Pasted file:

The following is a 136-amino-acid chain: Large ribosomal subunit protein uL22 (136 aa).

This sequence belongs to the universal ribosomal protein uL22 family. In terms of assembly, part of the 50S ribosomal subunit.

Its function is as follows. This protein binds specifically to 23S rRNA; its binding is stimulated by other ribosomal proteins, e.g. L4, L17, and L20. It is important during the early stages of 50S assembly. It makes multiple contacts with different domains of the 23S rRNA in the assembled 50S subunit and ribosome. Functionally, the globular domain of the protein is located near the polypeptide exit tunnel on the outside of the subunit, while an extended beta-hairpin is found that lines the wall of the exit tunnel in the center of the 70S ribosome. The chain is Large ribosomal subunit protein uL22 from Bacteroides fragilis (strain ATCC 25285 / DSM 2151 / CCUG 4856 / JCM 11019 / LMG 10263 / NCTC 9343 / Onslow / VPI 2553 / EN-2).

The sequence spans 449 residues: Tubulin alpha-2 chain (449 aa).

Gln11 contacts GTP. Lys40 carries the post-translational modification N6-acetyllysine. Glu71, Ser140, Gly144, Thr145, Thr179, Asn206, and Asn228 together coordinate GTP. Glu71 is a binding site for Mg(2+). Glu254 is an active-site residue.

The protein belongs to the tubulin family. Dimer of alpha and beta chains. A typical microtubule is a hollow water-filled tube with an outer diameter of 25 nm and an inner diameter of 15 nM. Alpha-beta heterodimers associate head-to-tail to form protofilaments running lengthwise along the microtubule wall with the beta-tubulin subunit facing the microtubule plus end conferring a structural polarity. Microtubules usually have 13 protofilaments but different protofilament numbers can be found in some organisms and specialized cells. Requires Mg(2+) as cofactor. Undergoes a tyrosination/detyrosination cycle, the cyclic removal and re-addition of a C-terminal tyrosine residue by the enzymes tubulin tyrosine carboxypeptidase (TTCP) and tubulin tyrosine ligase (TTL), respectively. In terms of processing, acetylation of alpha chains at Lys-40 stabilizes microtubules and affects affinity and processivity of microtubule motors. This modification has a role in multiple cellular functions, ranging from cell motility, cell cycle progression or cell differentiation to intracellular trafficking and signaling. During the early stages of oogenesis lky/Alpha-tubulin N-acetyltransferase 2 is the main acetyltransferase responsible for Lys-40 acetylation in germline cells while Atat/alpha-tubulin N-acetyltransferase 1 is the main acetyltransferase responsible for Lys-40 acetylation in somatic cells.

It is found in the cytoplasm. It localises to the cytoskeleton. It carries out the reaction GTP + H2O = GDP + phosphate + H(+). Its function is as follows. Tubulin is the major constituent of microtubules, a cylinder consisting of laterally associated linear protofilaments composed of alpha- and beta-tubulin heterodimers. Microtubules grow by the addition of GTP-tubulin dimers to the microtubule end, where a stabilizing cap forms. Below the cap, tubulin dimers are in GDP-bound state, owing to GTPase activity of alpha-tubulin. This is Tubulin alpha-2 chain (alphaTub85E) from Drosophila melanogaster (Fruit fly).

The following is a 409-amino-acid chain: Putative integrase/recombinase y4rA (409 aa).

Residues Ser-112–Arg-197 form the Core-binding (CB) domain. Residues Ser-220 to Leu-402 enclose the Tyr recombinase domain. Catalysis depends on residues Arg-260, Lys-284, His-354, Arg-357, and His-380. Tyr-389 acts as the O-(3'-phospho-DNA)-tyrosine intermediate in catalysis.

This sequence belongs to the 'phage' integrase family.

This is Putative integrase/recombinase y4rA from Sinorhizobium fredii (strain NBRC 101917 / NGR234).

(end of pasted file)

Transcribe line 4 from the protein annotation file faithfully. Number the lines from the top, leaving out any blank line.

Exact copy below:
The sequence spans 449 residues: Tubulin alpha-2 chain (449 aa).